Pan American Trails part 7

Side trips out of Mexico City bring new adventures on a long solo tour Being more of a trip from St. Louis to Managuz in Nicaragua

By Jose Porta, Photography by Jose Porta

Half way along an his solo tour of Mexico, the author takes advantage of the modem facilities of Mexico City to repair his motor, to relax and to take a few side trips. But for the experiences on his side trips he might have run into serious mechanical difficulties

I had a week to myself yet before I could leave Mexico City and I decided to take a ride to Acapulco, on the Pacific Coast. The highway to Acapulco had recently been opened and it was well constructed and comfortable in every respect. It was probably at the time the longest highway in Mexico. I took my time and drove to Cuernavaca on a paved road, then I left the pavement and met a hard surfaced highway which took me thru several quaint and typical Mexican villages, the most important of which being Tuxco with its famous cathedral.

I stopped at every village and at the end of the third day I reached Acapulco, the land of the cocoanuts. I had a swim in the ocean and slept on the beach for a couple of nights and then, weary of the scenery, I drove back over the same road.

I was speeding along the highway, happy and carefree, thankful at the thought that there at least I had no mud to fight and no sand to cross and no creeks to jump. Nothing could have happened to me there.

But one should never be too sure of himself. I heard a crash and I flew over the highway. I was alone on a smooth road still the motor had suddenly crumbled under me and the next minute I was thrown up in the air, and I landed on the ground, in a stupor, unable to understand what had happened. I picked myself up and I rushed to the still motor, which was laying in a heap like a pile of junk.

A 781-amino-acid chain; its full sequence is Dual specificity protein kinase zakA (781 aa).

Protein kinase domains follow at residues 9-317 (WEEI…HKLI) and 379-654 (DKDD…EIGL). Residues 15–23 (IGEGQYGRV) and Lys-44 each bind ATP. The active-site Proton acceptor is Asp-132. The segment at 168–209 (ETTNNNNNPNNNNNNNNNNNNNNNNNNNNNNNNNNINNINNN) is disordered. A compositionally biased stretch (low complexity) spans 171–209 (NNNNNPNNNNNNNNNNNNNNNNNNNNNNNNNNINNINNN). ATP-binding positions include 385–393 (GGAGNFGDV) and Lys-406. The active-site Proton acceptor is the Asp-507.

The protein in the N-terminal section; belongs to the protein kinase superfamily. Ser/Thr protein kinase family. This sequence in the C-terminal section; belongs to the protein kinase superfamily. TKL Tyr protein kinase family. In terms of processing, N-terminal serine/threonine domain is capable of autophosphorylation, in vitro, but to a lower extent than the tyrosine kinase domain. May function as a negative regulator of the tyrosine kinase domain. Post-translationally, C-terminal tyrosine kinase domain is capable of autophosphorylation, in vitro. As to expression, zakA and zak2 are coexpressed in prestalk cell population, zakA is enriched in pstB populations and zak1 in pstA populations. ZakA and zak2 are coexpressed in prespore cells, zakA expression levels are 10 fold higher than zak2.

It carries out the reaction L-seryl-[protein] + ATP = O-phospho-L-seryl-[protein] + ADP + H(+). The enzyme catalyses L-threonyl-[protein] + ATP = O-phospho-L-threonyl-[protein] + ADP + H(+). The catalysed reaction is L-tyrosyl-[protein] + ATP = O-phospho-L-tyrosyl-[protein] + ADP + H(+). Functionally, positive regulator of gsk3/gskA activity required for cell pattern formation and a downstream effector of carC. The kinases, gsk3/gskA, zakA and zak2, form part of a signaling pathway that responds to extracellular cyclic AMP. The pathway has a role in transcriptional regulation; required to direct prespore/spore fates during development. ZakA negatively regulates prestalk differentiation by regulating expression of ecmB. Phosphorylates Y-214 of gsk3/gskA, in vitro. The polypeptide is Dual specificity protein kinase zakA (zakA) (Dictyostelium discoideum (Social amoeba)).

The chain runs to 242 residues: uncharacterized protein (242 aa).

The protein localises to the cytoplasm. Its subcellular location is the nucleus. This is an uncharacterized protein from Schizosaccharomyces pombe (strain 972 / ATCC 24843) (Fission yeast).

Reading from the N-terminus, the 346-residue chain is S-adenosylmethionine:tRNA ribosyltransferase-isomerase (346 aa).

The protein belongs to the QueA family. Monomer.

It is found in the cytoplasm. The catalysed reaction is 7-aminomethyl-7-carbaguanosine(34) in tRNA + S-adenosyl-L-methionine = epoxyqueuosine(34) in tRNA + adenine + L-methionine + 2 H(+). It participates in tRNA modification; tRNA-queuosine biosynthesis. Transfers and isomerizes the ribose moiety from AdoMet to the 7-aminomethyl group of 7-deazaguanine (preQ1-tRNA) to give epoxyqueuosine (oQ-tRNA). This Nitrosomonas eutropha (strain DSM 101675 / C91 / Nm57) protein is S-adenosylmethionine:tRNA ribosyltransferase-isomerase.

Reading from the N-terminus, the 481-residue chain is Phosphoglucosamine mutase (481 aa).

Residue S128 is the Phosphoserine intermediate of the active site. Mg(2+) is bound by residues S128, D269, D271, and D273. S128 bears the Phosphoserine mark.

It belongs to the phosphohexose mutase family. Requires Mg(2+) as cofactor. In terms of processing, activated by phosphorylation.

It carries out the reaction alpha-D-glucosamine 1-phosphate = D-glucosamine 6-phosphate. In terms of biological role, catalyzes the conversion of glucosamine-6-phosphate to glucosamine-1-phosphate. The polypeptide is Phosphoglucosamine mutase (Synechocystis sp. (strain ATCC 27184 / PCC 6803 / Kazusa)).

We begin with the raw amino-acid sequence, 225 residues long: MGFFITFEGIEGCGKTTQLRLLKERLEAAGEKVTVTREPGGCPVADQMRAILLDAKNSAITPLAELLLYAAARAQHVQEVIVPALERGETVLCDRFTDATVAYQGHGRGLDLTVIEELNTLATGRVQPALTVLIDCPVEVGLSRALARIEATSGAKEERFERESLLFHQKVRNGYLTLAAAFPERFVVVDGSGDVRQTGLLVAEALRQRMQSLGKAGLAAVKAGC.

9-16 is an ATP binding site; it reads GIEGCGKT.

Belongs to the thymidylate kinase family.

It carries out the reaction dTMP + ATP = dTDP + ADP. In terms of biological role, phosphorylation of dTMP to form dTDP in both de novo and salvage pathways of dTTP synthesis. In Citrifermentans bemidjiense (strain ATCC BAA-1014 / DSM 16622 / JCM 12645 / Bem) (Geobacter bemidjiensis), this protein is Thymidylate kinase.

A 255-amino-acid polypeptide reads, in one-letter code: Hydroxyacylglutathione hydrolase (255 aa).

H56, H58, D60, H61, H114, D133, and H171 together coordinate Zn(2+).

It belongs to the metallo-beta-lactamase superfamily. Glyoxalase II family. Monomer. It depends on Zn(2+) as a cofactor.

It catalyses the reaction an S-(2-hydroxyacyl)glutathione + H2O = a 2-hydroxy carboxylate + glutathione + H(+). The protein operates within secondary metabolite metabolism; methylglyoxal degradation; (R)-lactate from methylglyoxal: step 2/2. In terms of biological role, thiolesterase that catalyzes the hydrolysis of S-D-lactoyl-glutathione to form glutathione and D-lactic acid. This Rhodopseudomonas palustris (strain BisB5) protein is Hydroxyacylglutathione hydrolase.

A quick survey gave me the key to the solution. The double tube frame had been cut clear through in the front and the heavy motor had fallen to the ground and the top frame was bent, sending the saddle to meet the handlebars. It was a mess and everything looked so hopeless to me then. Besides the front spring was also broken into pieces and Mexico City was about seventy-five miles away.

Instead of kicking I was glad that it happened. It couldn’t have happened at a better time, because if the frame had lasted a few days more or if I had gone straight south instead of going to Acapulco I would certainly have got stuck in some wild country where I had to give up everything and leave the motorcycle behind. That frame had probably been broken for days or maybe weeks and it just happened that it gave up while riding on a smooth road.

I started to get busy fixing up that damage. I had about thirty feet of good strong rope. I tried to tie the bottom and top frame together but I couldn’t do it alone. As luck planned it two motorcycle officers came along and they began to work with me. Then a truck passed by and the driver offered to carry my motor to the capital. Of course I refused and then the four of us together managed to tie the frame and the motor so that the pile of junk began again to look like a motorcycle and finally I was able to ride, but very slowly, because the motor was dragging on the ground. I reached a small village where I went to a blacksmith shop and had a strong clamp put around the broken frame and the next day I was back in Mexico City without any further inconvenience.

I lost a few more days to have the motorcycle fixed. I put on a new double strength front spring; I had the broken frame welded, then I put a clamp over it and had it welded also and on top of that I fastened a strong bracket to relieve the weight of the motor from the bottom frame.

By Jose Porta
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